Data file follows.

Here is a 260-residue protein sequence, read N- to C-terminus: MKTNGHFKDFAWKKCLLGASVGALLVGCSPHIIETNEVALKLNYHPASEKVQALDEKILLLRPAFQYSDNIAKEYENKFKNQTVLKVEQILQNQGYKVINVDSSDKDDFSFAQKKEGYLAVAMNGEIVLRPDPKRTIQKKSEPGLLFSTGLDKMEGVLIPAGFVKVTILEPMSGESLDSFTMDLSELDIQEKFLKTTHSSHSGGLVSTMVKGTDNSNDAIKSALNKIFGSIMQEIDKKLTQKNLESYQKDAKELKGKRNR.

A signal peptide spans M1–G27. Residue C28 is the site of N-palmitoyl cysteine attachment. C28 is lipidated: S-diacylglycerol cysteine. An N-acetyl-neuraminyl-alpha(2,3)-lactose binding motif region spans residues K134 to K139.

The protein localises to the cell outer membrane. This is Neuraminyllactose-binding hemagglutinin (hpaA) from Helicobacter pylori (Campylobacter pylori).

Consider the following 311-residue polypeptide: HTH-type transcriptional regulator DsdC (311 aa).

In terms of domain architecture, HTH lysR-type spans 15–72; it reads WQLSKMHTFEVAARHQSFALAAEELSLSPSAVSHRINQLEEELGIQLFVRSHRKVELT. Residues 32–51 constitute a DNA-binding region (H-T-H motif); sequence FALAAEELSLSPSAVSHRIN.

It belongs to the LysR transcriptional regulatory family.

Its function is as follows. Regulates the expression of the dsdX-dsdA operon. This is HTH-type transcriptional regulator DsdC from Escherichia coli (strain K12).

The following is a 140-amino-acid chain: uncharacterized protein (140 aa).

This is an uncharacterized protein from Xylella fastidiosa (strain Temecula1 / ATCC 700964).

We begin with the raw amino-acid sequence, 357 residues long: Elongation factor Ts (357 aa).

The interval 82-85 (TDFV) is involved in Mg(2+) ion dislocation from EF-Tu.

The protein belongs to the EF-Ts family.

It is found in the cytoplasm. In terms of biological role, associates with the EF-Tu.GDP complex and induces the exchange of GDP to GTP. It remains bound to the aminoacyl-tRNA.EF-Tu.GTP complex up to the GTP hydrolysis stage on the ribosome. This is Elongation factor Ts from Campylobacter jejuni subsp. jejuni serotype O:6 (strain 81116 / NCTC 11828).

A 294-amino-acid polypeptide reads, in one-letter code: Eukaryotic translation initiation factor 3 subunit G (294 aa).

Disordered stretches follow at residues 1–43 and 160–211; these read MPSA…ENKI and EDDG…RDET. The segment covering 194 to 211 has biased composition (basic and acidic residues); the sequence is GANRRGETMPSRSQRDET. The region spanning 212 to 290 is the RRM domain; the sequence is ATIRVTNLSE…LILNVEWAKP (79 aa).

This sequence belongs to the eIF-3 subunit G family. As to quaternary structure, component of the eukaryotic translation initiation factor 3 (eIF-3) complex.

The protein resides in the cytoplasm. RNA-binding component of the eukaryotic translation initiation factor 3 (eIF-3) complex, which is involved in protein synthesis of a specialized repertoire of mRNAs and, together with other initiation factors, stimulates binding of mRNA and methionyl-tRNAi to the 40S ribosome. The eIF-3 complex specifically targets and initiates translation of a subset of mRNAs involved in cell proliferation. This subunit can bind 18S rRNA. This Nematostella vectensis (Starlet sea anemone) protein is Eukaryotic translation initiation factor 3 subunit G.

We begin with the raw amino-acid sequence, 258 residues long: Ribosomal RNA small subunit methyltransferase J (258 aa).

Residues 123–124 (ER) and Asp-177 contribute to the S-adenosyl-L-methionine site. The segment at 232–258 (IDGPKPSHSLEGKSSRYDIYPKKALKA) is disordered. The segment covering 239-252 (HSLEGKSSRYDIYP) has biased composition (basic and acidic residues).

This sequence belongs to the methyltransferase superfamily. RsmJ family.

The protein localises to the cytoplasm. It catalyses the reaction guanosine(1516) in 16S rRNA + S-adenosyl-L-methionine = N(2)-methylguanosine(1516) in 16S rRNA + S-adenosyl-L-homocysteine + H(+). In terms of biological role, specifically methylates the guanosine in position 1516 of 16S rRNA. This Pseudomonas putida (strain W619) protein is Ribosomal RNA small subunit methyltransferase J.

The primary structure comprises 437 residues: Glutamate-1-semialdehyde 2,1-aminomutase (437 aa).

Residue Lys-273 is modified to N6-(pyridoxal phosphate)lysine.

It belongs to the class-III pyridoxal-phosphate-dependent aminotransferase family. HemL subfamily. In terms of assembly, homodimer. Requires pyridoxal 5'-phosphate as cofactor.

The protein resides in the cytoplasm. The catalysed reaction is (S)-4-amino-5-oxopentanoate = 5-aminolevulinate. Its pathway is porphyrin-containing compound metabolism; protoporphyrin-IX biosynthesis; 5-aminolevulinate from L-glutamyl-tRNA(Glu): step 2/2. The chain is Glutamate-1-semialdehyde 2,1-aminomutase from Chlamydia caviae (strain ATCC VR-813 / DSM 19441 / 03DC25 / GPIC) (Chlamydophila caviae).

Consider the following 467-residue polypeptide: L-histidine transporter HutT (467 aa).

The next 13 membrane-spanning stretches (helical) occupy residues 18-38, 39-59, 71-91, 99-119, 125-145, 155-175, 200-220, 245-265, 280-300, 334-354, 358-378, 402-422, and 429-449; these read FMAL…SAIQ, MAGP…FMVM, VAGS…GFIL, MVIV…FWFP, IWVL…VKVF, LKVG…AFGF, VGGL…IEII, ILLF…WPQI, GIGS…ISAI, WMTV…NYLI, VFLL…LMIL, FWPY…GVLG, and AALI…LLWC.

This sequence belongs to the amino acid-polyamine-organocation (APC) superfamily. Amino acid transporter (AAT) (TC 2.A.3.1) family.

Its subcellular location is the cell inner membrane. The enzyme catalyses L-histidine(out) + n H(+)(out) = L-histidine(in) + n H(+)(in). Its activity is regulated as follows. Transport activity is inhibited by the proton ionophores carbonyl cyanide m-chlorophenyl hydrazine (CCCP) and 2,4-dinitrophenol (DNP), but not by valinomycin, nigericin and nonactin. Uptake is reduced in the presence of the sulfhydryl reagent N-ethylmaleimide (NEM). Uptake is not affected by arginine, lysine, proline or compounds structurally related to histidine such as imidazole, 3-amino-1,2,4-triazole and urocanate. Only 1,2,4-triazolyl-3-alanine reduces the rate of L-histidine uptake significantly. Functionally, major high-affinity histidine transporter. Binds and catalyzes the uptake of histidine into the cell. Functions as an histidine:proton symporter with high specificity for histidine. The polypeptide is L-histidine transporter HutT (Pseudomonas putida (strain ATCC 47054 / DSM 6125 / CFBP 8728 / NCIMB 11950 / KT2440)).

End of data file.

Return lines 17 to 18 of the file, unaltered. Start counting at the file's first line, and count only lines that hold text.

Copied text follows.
The protein resides in the cytoplasm. RNA-binding component of the eukaryotic translation initiation factor 3 (eIF-3) complex, which is involved in protein synthesis of a specialized repertoire of mRNAs and, together with other initiation factors, stimulates binding of mRNA and methionyl-tRNAi to the 40S ribosome. The eIF-3 complex specifically targets and initiates translation of a subset of mRNAs involved in cell proliferation. This subunit can bind 18S rRNA. This Nematostella vectensis (Starlet sea anemone) protein is Eukaryotic translation initiation factor 3 subunit G.

We begin with the raw amino-acid sequence, 258 residues long: Ribosomal RNA small subunit methyltransferase J (258 aa).